• Often require management under general anaesthesia for definitive treatment, luxated primary teeth are often monitored if they are stable in position and not interfering with closure of the jaw. 
  • Loose or malpositioned teeth that affect the bite require extraction. 

Permanent tooth

  • The majority of displaced permanent teeth will require repositioning and splinting.
  • The success of treatment is inversely proportional to the time elapsed since the injury, contact a dentist immediately
Avulsion 
  • The tooth is completely dislodged from the socket, usually out of the mouth

Primary tooth

  • Never replant an avulsed primary tooth, this may damage the developing permanent tooth

Permanent tooth

  • Replant a permanent tooth as soon as possible. There are alternative storage media for avulsed teeth, but none is as ideal as the socket
  • Contact the on call dentist immediately from triage, do not await a medical consult first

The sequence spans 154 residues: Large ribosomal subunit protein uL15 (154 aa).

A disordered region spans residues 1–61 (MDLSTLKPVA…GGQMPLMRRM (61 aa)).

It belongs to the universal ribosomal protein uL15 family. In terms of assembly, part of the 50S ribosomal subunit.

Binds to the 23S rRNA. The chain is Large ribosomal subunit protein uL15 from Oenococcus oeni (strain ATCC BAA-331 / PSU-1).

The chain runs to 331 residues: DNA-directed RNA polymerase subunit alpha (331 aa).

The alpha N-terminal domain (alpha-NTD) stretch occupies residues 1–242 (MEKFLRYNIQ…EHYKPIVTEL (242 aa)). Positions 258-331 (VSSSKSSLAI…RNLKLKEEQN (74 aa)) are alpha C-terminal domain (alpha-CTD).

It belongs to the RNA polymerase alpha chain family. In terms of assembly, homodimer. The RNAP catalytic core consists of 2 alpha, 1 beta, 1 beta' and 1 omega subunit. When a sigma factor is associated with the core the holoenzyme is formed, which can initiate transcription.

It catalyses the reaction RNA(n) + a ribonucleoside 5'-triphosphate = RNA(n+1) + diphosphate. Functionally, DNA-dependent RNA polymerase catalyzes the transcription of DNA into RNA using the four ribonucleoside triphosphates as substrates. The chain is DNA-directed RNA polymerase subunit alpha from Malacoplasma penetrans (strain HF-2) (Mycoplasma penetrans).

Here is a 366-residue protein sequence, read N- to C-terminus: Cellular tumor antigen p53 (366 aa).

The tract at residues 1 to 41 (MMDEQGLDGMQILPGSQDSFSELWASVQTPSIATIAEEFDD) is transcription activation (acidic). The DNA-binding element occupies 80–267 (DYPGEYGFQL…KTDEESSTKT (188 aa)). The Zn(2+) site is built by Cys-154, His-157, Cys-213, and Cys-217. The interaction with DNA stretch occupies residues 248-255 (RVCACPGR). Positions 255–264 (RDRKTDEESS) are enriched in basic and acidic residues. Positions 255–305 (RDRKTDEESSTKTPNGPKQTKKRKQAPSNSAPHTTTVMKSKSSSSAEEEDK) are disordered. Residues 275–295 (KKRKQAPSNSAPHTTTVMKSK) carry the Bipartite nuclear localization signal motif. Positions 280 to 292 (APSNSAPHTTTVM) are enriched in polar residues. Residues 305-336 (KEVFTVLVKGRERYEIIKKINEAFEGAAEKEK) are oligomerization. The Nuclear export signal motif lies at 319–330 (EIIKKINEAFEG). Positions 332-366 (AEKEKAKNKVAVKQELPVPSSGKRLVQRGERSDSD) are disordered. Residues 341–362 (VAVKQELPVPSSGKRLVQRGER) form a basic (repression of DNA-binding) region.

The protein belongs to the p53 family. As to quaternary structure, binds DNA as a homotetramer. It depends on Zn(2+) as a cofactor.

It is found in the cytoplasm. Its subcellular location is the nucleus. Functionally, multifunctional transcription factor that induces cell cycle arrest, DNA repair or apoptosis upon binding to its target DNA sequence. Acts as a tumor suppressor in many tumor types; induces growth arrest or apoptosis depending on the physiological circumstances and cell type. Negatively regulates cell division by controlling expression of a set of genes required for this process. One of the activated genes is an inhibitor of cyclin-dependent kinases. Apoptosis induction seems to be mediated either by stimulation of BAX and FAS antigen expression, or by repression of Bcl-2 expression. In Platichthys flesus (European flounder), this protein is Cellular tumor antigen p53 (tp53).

Management of an avulsed permanent tooth

  • Issue antibiotic prophylaxis if required using a suitable dose of amoxycillin or clindamycin. Prophylaxis is required only for patients where the consequences of transient bacteraemia are significant (e.g. previous bacterial endocarditis, immunosuppressive therapy, recently repaired cardiac defect). 
  • Handle the tooth only by its crown, never touching the root surface. 
  • Administer an infiltration of local anaesthetic (with adrenaline 1: 100,000) 
  • Ensure tooth is clean and free of debris
    • If dirty, ideally rinse in Hank’s Balanced Salt Solution, 0.9% saline or milk or where there is no alternative, plain water for less than 10 seconds
  • Examine the socket: reposition socket wall if fractured, irrigate large blood clot with 0.9% saline or local anaesthetic 
  • Replant tooth to most ideal position with fingers holding only the crown; reposition adjacent teeth if moved from position